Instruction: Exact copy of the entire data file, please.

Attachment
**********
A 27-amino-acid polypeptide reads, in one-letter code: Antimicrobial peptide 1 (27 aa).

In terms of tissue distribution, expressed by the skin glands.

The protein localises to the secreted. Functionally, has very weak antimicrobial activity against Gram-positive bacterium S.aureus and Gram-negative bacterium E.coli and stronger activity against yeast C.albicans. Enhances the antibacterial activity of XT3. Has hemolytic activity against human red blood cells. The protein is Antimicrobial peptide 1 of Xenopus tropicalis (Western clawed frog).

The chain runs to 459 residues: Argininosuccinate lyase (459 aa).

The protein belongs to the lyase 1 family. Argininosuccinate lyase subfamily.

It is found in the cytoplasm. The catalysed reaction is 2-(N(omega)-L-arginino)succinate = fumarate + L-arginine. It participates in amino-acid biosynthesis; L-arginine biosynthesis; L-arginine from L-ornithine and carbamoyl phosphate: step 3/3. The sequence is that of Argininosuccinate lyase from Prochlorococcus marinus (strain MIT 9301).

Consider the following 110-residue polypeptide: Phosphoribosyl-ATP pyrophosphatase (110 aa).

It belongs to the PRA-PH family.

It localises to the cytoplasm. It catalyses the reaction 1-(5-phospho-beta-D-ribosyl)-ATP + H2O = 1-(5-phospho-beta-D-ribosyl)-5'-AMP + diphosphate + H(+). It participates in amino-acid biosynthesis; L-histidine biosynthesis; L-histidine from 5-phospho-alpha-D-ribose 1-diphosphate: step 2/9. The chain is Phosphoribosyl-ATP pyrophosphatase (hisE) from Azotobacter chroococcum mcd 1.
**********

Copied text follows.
A 27-amino-acid polypeptide reads, in one-letter code: Antimicrobial peptide 1 (27 aa).

In terms of tissue distribution, expressed by the skin glands.

The protein localises to the secreted. Functionally, has very weak antimicrobial activity against Gram-positive bacterium S.aureus and Gram-negative bacterium E.coli and stronger activity against yeast C.albicans. Enhances the antibacterial activity of XT3. Has hemolytic activity against human red blood cells. The protein is Antimicrobial peptide 1 of Xenopus tropicalis (Western clawed frog).

The chain runs to 459 residues: Argininosuccinate lyase (459 aa).

The protein belongs to the lyase 1 family. Argininosuccinate lyase subfamily.

It is found in the cytoplasm. The catalysed reaction is 2-(N(omega)-L-arginino)succinate = fumarate + L-arginine. It participates in amino-acid biosynthesis; L-arginine biosynthesis; L-arginine from L-ornithine and carbamoyl phosphate: step 3/3. The sequence is that of Argininosuccinate lyase from Prochlorococcus marinus (strain MIT 9301).

Consider the following 110-residue polypeptide: Phosphoribosyl-ATP pyrophosphatase (110 aa).

It belongs to the PRA-PH family.

It localises to the cytoplasm. It catalyses the reaction 1-(5-phospho-beta-D-ribosyl)-ATP + H2O = 1-(5-phospho-beta-D-ribosyl)-5'-AMP + diphosphate + H(+). It participates in amino-acid biosynthesis; L-histidine biosynthesis; L-histidine from 5-phospho-alpha-D-ribose 1-diphosphate: step 2/9. The chain is Phosphoribosyl-ATP pyrophosphatase (hisE) from Azotobacter chroococcum mcd 1.